We are a commune of inquiring, skeptical, politically centrist, capitalist, anglophile, traditionalist New England Yankee humans, humanoids, and animals with many interests beyond and above politics. Each of us has had a high-school education (or GED), but all had ADD so didn't pay attention very well, especially the dogs. Each one of us does "try my best to be just like I am," and none of us enjoys working for others, including for Maggie, from whom we receive neither a nickel nor a dime. Freedom from nags, cranks, government, do-gooders, control-freaks and idiots is all that we ask for.
Excerpts from The Impending Collapse of Arab Civilization
I'd like to post the entirety of Col. Lacey's enormously provocative piece, but I don't think I can. The piece is by Lieutenant Colonel James G. Lacey, U.S. Army Reserve, pulbished in the Proceedings of the US Naval Institute, Sept., 2005. His basic thesis is that Islamism is the symptom, but the disease is a civilization at death's door, which counters Bernard Lewis' widely accepted thesis about jihad. At the end of his piece, he offers some solutions, especially an old-fashioned one - "containment." Generous excerpts from this important piece, which deserves to make the rounds, follow (link is at end of continuation page):
"A more accurate understanding of events leads to the conclusion that Arab, not Muslim, civilization is in a state of collapse, and it just happens that most Arabs are Muslims. In this regard, the fall of the Western Roman Empire was a collapse of Western Europe and not a crisis of Christianity. The next question is, how could the world have missed an entire civilization collapsing before its eyes? The simple answer is that no one alive today has ever seen it happen before. Well within living memory we have seen empires collapse and nation-state failure has become a regular occurrence, but no one in the West has witnessed the collapse of a civilization since the Dark Ages. Civilizational collapses take a long time to unfold and are easy to miss in the welter of daily events.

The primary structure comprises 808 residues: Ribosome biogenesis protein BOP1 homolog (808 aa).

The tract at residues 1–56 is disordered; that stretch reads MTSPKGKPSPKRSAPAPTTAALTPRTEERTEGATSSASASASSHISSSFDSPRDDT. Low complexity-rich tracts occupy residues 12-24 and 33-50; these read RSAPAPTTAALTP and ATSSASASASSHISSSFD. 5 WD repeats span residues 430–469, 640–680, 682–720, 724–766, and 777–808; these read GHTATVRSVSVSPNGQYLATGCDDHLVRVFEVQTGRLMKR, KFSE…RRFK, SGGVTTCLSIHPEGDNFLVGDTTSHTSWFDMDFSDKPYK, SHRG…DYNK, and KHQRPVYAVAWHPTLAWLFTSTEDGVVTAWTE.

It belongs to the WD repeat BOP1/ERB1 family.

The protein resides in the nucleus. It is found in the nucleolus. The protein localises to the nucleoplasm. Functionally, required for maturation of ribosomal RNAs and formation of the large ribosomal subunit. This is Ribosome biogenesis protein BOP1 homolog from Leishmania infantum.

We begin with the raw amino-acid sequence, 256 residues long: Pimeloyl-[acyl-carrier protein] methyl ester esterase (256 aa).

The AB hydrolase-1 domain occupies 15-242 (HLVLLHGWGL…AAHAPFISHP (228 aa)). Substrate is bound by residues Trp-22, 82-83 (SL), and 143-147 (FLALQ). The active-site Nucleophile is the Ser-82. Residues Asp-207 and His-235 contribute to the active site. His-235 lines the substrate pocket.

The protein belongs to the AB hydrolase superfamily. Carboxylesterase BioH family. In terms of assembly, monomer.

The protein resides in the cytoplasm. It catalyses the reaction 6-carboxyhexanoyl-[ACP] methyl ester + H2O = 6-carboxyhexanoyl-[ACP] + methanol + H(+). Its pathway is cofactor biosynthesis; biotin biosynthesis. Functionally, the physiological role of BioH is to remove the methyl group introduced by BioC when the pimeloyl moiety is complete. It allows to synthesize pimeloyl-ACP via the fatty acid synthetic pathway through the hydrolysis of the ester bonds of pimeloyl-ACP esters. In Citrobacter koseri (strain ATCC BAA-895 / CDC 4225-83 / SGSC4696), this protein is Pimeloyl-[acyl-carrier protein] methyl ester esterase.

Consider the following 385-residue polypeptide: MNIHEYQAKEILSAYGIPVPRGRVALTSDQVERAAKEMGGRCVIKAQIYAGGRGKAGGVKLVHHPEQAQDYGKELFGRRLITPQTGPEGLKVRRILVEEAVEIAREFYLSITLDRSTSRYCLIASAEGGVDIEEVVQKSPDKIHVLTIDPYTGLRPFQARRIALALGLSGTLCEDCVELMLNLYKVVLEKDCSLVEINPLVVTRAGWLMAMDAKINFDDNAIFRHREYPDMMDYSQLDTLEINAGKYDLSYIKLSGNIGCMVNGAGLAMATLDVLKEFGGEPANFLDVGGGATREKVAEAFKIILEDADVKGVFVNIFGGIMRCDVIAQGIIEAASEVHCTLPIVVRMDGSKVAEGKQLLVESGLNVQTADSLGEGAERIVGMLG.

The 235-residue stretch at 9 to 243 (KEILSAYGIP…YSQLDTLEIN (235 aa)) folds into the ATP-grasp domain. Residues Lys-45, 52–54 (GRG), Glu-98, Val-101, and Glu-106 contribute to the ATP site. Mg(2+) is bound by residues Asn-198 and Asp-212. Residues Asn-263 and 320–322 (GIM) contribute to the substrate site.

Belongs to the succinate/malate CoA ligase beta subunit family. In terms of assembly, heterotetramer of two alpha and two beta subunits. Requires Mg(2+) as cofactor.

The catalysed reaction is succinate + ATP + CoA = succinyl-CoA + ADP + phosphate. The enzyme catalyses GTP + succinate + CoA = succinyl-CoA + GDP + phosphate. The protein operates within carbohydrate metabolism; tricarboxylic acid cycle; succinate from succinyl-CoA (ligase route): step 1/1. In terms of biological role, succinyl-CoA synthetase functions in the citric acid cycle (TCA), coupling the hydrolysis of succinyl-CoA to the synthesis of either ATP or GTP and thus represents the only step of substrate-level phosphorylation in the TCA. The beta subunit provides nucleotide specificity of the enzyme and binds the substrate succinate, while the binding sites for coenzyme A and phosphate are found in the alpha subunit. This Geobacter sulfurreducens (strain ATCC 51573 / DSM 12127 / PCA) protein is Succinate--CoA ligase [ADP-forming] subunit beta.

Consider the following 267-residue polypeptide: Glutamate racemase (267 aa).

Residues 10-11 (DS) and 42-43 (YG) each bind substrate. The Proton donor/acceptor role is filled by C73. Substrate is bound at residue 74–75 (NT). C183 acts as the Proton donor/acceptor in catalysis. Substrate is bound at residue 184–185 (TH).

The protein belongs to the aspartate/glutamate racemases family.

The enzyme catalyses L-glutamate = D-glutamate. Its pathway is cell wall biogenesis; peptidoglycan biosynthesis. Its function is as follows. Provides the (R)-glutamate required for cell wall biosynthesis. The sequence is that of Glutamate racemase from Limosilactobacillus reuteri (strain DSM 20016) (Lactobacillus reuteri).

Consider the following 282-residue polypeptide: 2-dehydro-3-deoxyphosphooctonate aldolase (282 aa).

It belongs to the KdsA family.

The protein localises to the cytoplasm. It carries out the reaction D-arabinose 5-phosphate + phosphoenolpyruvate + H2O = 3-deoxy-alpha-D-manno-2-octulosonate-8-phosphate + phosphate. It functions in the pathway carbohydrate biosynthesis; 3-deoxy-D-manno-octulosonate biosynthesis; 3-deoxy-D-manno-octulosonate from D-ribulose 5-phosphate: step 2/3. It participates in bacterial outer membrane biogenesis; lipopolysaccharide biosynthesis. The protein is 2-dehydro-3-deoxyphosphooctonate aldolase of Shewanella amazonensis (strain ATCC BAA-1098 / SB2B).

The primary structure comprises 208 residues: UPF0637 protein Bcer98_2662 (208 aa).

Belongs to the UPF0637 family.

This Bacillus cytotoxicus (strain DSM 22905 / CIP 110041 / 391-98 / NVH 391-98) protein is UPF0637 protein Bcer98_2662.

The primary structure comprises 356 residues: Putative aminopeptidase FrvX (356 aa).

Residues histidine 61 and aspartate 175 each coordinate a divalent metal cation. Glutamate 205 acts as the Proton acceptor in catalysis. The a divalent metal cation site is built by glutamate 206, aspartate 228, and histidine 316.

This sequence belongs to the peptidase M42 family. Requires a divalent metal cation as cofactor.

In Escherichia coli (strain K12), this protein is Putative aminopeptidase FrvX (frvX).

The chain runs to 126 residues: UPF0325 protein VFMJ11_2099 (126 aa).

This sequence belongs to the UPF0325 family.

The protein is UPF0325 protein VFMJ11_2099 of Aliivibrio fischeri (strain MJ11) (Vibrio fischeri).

Interestingly, on the Arab League's website there is a paper that details all of the contributions made by Arab civilization. It is a long and impressive list, which unfortunately marks 1406 as the last year a significant contribution was made. That makes next year the 600th anniversary of the beginning of a prolonged stagnation, which began a dive into the abyss with the end of the Ottoman Empire. Final collapse has been staved off only by the cash coming in from a sea of oil and because of a few bright spots of modernity that have resisted the general failure.